The wind was blowing strong on Cherry Beach in Toronto’s Portlands as I prepared to embark on an urban water adventure with my husband, Robert McClellan. We dragged our inflatable kayaks down the sloping beach and launched toward Tommy Thompson Park, a five-kilometre-long human-made peninsula that extends into Lake Ontario just east of downtown.
The park, built on construction debris and dredged sediments formerly used for shipping and industrial activities, began its transformation into an urban wilderness oasis starting in 1970s. But on this day, our sights were set on the park’s newly reclaimed wetlands, which are currently in development and sit atop a 10-hectare former waste disposal site.
The wetland project is a partnership between Toronto and Region Conservation Authority (TRCA) and Coca-Cola as part of the soft-drink giant’s pledge to safely return back to nature an equivalent amount of water used for the production of its various products by 2020.
The conditions in the reclaimed wetland area were ecologically poor as a result of contaminated sediments from channel dredging. By covering low quality soils with productive natural cover, and conducting general habitat remediation, the area is now a marsh ecosystem resplendent with fish, birds and other wildlife. Wetlands all over the world are threatened, and yet they are one of the most important ecosystems. By protecting and creating these wetlands, annual floodwater can be stored, and nutrients and carbon can be absorbed back into the environment, contributing to the overall health of the ecosystem. Every acre of wetland replenishes up to one million litres of water that would have otherwise been lost due to diversion if the land had been developed or left as a disposal site.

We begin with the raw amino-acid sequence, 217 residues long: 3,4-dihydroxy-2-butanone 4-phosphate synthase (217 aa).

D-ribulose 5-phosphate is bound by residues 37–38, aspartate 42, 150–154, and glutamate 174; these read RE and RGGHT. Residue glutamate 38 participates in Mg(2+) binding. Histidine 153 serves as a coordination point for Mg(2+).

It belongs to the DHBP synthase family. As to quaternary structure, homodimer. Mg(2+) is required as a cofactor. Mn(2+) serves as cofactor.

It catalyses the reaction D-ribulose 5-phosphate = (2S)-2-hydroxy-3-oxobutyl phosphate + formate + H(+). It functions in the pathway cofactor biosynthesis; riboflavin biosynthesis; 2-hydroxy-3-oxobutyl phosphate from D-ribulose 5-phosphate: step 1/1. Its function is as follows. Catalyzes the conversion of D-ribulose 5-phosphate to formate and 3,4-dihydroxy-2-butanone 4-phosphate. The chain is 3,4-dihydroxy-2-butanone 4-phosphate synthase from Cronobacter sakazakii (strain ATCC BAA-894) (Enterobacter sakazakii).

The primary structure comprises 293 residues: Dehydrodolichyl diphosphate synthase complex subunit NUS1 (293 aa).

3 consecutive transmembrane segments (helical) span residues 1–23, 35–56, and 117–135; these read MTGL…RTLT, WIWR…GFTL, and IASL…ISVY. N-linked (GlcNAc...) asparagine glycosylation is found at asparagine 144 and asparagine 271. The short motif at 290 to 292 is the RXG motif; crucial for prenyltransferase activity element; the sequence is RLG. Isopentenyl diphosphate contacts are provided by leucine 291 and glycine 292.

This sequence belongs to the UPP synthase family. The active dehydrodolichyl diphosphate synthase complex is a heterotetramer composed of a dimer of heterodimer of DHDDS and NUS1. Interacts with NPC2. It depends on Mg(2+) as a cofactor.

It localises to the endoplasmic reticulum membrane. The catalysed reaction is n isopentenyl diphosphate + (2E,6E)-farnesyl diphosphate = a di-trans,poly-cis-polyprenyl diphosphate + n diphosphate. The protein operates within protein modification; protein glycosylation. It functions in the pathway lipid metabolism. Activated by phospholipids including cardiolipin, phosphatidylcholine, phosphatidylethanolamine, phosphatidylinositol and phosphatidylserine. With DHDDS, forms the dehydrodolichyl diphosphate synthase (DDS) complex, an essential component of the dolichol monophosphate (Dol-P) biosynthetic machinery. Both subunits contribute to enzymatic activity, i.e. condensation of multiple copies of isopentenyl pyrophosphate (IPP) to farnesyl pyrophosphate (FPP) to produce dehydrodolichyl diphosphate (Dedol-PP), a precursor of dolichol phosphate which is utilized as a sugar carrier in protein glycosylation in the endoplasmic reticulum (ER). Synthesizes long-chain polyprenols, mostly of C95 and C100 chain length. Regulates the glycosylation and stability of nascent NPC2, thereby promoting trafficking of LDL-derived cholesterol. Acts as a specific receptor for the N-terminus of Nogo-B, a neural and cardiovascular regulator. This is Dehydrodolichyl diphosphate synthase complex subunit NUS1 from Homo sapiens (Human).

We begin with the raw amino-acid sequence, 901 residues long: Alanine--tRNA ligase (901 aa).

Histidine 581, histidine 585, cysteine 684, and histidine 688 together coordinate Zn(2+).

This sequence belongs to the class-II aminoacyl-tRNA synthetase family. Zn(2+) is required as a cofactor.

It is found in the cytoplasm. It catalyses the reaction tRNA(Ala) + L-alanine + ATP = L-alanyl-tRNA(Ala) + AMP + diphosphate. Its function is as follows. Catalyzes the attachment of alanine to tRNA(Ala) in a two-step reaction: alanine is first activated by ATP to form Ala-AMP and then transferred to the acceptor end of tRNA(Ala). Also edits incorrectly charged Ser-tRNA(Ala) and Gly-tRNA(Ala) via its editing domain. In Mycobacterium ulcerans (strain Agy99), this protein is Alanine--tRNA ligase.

Once completed in 2019, the project at Tommy Thompson Park will provide more than one billion litres per year of water replenishment, in addition to restoring aquatic habitat and providing a beautiful wetland park for the community to enjoy. Pedestrian trails, nature lookouts, and a recreation area with visitor services such as classrooms, exhibits and washrooms are also being developed, supported by Canada 150 grants.
We beached our kayaks in a small cove where water-smoothed bricks and tumbled concrete, remnants of the area’s industrial past, peeked out of the sand. I climbed over a giant limestone slab to a nature trail and got a glimpse of the replenished wetland. A large mother swan and her four young swam in a quiet pond surrounded by marsh grasses and wildflowers. Fish were plentiful. Terns and turtles nested on a spit. Robust and productive vegetation filled the area, filtering water and providing habitat for animals and humans alike. The public has yet to fully discover this wild place, but nature has already moved in.How to get there